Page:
Faking It

Foreign Policy Blog

Kim Jong Il. Image source: Foreign Policy "Passport"

This week the reappearance of Kim Jong-Il in a group shot excited some controversy. Not in the august presence of the Beloved Leader, but by inconsistent shadows and details in the image.


Detail. Image source: Foreign Policy "Passport"

This example highlights aspects of concept and execution. I suspect the hapless Photoshop retoucher responsible for this may have ended his/her career on this one. Or, as others have suggested, maybe they were stuck with an elderly copy of Photoshop 2, which was layer-deficient until PS3 or so.

By definition, all photos of Kim Jong Il are faked in some way. This is in the intellectual DNA of North Korea in particular, but shared by all totalitarian states.

I was always intrigued by the photo textures of Communist leader-photos: Mao, Hoxha [Albania], Stalin, and all the Eastern European thugs in the ’50s thru the 80’s. And all this was old-school razor & airbrush fakery.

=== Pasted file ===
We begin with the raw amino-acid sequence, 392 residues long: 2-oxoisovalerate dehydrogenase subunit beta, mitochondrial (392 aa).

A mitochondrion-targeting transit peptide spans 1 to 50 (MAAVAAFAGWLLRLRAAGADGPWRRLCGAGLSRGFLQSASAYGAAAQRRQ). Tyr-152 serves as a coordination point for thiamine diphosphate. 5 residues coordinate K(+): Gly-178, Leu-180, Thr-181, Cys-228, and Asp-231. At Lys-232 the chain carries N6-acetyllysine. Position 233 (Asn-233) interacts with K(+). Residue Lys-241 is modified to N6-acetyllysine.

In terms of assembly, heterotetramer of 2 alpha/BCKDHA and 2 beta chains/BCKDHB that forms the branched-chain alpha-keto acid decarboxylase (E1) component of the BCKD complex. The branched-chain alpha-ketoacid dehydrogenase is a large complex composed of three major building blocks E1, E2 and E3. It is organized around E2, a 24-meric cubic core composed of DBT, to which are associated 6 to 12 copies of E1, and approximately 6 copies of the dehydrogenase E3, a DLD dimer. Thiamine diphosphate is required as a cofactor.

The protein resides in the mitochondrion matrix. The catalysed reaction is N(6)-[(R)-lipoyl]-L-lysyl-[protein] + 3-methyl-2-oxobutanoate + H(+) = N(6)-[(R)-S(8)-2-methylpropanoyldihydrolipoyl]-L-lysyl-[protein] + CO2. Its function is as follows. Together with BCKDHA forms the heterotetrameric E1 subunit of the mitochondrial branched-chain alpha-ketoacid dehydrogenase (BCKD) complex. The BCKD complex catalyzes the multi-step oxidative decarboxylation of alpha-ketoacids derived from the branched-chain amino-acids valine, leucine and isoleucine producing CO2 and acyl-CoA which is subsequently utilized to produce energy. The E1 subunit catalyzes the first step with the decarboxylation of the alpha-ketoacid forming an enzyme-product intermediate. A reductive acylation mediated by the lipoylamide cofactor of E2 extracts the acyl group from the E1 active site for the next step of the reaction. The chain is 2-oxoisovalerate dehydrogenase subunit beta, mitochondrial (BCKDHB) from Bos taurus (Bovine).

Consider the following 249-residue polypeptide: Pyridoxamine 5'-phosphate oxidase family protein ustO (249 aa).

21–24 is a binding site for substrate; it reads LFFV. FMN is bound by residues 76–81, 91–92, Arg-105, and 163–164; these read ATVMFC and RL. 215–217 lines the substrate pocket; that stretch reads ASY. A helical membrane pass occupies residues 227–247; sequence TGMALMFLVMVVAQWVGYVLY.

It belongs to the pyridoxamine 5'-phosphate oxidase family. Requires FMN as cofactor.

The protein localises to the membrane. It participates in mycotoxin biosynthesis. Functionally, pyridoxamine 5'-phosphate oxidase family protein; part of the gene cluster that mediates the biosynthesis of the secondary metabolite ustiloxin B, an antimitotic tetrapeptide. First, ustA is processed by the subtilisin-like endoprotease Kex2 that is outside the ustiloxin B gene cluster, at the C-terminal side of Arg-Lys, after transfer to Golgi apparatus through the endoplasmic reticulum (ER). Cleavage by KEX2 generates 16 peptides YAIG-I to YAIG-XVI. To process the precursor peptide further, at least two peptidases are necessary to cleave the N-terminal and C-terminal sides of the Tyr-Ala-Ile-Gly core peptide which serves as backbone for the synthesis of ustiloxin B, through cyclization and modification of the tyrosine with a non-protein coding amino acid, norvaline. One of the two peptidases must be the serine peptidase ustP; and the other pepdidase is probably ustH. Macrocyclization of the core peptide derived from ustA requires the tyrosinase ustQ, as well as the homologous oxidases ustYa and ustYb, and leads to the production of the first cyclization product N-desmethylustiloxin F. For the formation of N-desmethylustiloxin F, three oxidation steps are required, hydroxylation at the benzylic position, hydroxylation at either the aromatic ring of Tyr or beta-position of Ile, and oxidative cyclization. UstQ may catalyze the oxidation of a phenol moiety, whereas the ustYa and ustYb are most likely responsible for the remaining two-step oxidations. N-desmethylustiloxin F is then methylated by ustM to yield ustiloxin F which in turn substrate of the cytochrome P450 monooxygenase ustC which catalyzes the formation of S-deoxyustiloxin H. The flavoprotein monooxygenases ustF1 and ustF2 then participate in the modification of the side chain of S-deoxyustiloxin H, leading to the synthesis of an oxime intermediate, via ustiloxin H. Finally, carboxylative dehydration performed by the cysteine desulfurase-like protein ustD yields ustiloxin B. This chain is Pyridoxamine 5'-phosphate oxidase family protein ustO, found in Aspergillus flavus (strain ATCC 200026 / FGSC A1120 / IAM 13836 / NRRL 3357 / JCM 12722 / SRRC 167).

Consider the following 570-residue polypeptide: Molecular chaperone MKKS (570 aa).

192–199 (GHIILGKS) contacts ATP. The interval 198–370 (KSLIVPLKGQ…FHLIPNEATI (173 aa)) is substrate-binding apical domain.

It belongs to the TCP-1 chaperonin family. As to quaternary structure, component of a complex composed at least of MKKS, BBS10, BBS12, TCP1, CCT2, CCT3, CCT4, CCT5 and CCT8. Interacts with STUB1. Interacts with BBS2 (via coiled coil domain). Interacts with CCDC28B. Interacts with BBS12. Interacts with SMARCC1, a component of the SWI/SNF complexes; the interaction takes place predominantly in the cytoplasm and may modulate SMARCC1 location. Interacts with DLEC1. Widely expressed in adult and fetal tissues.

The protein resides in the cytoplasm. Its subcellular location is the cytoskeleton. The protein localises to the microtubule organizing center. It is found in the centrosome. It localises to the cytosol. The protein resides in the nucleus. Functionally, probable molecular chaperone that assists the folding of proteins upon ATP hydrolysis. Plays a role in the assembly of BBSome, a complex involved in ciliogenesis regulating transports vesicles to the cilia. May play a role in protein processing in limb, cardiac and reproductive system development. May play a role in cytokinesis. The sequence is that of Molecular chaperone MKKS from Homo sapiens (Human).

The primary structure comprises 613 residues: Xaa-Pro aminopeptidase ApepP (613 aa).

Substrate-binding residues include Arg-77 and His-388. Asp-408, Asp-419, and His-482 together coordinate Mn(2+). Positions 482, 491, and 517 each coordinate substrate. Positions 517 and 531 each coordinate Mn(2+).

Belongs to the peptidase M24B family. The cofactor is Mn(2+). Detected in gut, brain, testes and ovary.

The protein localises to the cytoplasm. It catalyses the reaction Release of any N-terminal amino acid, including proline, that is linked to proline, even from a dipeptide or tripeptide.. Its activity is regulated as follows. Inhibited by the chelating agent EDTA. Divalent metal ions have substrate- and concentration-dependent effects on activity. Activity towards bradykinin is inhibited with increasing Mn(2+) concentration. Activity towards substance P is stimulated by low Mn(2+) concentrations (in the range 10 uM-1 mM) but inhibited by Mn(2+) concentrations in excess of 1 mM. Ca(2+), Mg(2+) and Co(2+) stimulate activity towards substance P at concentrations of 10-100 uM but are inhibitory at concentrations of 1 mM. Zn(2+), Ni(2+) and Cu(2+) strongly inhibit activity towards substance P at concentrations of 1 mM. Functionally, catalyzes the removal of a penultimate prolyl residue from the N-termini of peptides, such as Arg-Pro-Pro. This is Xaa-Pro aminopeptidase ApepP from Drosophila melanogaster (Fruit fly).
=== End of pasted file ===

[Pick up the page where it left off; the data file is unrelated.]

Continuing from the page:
The most egregious Stalinist/Soviet examples are found in “The Commissar Vanishes”.

Lest anybody in the audience think that Western regimes are immune, guess again. My favorite anecdote involved a Spanish postmaster who had a forbidden gallery of Francisco Franco portraits taken down from the wall, and not returned to Madrid. All getting steadily older. He would contemplate them on occasion, and take solace that someday, Franco would die.*

*New Yorker article, mid-70s.

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